In the game of Telephone, a message gets repeated from person to person in a chain. By the time it comes around again, it's been transformed.
With each repetition, information is lost. Or maybe what happens is that information is added. What we are left with at the end is a degraded image of the original message. Or, perhaps, we should say we end up with a new message, one that tells us something about the members of the chain — their expectations, skills, degree of understanding, attentiveness, etc.
I was at MIT a few weeks ago, at the Center for Art, Science and Technology, attending a conference where I got to hear Alvin Lucier performing his 20th century classic, "I am sitting in a room." The performer — in this case the composer himself — records his voice making a statement about what he is doing. "I am sitting in this room, the same room you are sitting in. I am recording the sound of my speaking voice ..." And so on. This is then played back and recorded again. This new recording is then played back. And recorded again. Each playback sounds like a pretty faithful rendition of what came before.
After about 16 rounds of this, however, what we are given is sound that bears no recognizable relation to the original utterance. The sounds we hear are not those of a human voice. The words are gone. Even the rhythm is unrecognizable as that of speech. Something familiar has been made strange, before our very ears and eyes, simply through the action of copying. The subtle degradations of each recording cycle get compounded in the iteration and reiteration.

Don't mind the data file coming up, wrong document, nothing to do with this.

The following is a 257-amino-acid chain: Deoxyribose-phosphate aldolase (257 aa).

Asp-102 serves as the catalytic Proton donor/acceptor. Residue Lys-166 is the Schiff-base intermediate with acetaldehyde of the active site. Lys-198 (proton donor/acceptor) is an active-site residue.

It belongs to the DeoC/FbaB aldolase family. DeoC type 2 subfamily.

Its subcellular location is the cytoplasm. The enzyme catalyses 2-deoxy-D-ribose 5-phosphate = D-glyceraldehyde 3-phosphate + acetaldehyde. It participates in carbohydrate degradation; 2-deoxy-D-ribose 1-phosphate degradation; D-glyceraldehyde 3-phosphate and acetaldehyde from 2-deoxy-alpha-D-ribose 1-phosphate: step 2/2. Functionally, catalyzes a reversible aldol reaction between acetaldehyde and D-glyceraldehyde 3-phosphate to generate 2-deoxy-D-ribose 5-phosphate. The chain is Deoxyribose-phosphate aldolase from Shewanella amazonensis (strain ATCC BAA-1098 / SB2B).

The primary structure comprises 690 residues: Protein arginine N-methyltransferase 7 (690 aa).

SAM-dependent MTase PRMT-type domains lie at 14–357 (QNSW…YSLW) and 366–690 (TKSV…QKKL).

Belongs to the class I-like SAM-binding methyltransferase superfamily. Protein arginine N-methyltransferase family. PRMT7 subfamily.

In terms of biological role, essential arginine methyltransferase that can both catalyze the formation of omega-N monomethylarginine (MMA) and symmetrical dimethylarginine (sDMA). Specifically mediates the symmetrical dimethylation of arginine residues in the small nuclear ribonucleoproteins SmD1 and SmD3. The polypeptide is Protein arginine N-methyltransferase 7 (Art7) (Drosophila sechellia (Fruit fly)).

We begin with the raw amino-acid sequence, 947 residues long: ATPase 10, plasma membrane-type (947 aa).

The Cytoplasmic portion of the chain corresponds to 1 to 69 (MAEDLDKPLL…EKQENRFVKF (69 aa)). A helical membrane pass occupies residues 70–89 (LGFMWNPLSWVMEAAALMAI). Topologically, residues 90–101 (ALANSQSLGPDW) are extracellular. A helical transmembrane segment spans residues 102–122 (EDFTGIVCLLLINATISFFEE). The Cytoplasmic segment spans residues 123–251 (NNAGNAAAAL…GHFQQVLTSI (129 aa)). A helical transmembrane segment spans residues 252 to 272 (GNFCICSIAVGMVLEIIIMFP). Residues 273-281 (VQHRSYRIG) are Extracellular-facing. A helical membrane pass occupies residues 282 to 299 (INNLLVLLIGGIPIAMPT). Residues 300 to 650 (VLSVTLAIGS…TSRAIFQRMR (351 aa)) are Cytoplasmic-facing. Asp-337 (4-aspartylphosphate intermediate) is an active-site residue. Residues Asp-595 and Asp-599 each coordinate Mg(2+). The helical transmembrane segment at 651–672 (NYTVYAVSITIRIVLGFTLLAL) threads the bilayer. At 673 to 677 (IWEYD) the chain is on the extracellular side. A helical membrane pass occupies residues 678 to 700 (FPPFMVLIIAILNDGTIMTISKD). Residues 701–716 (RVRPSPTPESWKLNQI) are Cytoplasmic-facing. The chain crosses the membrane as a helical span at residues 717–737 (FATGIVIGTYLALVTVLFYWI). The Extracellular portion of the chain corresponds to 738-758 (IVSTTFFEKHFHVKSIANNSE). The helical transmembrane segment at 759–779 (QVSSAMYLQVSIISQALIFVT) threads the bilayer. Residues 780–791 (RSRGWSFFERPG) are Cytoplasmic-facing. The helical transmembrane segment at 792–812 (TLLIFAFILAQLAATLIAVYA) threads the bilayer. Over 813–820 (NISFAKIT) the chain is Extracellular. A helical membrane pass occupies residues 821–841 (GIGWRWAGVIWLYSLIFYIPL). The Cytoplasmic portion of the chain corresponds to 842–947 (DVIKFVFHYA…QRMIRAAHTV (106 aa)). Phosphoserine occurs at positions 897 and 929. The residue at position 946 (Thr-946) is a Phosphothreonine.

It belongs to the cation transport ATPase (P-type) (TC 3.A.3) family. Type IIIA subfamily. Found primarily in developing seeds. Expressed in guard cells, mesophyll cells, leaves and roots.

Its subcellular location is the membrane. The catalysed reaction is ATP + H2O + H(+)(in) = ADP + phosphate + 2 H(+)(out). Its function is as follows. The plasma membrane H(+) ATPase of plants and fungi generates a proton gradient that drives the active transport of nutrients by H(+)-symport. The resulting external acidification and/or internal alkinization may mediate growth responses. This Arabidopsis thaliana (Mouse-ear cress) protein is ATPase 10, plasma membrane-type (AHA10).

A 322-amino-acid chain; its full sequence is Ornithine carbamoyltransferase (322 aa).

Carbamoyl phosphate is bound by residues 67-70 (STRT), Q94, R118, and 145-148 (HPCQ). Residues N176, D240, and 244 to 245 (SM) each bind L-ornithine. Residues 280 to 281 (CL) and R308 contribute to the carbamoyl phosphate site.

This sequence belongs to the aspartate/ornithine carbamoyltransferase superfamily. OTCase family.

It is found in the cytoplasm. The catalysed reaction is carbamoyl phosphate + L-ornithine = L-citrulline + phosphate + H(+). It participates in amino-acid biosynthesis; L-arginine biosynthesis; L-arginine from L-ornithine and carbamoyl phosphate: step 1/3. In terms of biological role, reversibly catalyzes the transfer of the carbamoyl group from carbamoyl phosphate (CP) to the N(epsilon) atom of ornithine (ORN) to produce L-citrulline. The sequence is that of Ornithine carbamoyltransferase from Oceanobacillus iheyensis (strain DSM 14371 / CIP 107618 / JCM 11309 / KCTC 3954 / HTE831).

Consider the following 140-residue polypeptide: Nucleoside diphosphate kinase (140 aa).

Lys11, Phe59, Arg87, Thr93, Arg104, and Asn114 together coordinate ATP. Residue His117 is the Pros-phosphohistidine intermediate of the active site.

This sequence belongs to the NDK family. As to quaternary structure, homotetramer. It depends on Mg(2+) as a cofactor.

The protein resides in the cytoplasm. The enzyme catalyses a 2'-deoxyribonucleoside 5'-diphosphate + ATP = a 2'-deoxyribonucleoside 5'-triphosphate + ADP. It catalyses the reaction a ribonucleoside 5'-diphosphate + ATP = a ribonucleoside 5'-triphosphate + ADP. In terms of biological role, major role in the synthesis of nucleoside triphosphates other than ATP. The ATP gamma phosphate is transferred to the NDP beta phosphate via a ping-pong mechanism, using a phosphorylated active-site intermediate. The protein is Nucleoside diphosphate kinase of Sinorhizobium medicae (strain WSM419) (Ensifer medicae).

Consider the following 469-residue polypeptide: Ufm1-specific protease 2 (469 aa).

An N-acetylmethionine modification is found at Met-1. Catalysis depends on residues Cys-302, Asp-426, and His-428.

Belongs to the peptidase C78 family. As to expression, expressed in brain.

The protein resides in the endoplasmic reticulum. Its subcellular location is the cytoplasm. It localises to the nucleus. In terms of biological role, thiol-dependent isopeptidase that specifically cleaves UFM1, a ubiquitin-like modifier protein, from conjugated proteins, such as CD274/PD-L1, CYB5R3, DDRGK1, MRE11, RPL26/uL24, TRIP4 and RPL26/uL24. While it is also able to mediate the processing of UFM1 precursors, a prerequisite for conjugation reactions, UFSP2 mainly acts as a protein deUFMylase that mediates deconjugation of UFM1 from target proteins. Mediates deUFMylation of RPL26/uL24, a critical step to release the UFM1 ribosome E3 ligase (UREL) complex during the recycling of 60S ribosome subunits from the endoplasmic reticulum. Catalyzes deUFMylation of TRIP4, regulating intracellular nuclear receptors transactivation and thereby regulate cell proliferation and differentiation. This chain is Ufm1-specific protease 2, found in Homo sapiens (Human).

It is magical. It is breathtaking. It is heart-stoppingly beautiful. You can hear the piece here. And here is a video of a recent performance:
At the end we must wonder, as we did with the game of Telephone: Are we getting a degraded signal or is the final message a signal imbued with unimagined new content — a disclosure of the room's very own resonant nature, as the artist himself suggests, or of the true essence of sound, or, indeed, of speech?
That's how it is with art. A phenomenon — in this case the basic phenomenon of speaking, expressing meaning in words, and also that of copying or recording what we hear — is laid bare before our eyes. The artist did so much by doing nothing, by letting nothing happen. In one sense, this was a trick. A gimmick. Like the game of Telephone. But a trick so straight forward, and so smart, that it rises to the level of the lyrical, indeed, of the musical.
The composition is also an interesting example of the way technology and art work together. Tape is an old technology. It was not a cutting-edge technology even in 1970, when Lucier first made this work. And yet the work would be impossible without tape recording. In a way, this is a kind of investigation of what tape recording actually is.
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